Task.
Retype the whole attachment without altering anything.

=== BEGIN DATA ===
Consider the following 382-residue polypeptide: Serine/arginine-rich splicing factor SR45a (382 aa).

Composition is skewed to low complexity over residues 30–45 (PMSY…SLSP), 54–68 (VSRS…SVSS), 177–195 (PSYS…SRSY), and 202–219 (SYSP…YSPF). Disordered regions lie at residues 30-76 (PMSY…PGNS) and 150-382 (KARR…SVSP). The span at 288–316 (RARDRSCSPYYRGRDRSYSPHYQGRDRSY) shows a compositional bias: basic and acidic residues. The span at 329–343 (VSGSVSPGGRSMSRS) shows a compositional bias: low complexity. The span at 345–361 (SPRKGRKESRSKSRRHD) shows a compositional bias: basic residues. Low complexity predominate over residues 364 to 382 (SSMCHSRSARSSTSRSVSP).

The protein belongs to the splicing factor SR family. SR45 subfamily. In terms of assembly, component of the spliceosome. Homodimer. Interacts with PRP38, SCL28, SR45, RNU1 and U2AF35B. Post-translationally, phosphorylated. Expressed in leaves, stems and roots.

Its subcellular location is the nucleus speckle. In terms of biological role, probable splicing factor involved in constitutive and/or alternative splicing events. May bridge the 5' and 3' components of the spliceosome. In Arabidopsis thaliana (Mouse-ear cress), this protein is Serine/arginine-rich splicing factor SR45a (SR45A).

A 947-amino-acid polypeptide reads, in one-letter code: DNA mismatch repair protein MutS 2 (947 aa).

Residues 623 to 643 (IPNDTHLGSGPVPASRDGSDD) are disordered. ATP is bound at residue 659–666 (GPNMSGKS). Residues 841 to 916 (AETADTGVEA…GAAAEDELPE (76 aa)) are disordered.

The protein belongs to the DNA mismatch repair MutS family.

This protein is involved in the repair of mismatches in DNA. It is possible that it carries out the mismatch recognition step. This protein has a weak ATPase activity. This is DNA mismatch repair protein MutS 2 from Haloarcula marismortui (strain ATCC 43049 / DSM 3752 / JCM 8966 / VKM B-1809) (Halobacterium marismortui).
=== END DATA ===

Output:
Consider the following 382-residue polypeptide: Serine/arginine-rich splicing factor SR45a (382 aa).

Composition is skewed to low complexity over residues 30–45 (PMSY…SLSP), 54–68 (VSRS…SVSS), 177–195 (PSYS…SRSY), and 202–219 (SYSP…YSPF). Disordered regions lie at residues 30-76 (PMSY…PGNS) and 150-382 (KARR…SVSP). The span at 288–316 (RARDRSCSPYYRGRDRSYSPHYQGRDRSY) shows a compositional bias: basic and acidic residues. The span at 329–343 (VSGSVSPGGRSMSRS) shows a compositional bias: low complexity. The span at 345–361 (SPRKGRKESRSKSRRHD) shows a compositional bias: basic residues. Low complexity predominate over residues 364 to 382 (SSMCHSRSARSSTSRSVSP).

The protein belongs to the splicing factor SR family. SR45 subfamily. In terms of assembly, component of the spliceosome. Homodimer. Interacts with PRP38, SCL28, SR45, RNU1 and U2AF35B. Post-translationally, phosphorylated. Expressed in leaves, stems and roots.

Its subcellular location is the nucleus speckle. In terms of biological role, probable splicing factor involved in constitutive and/or alternative splicing events. May bridge the 5' and 3' components of the spliceosome. In Arabidopsis thaliana (Mouse-ear cress), this protein is Serine/arginine-rich splicing factor SR45a (SR45A).

A 947-amino-acid polypeptide reads, in one-letter code: DNA mismatch repair protein MutS 2 (947 aa).

Residues 623 to 643 (IPNDTHLGSGPVPASRDGSDD) are disordered. ATP is bound at residue 659–666 (GPNMSGKS). Residues 841 to 916 (AETADTGVEA…GAAAEDELPE (76 aa)) are disordered.

The protein belongs to the DNA mismatch repair MutS family.

This protein is involved in the repair of mismatches in DNA. It is possible that it carries out the mismatch recognition step. This protein has a weak ATPase activity. This is DNA mismatch repair protein MutS 2 from Haloarcula marismortui (strain ATCC 43049 / DSM 3752 / JCM 8966 / VKM B-1809) (Halobacterium marismortui).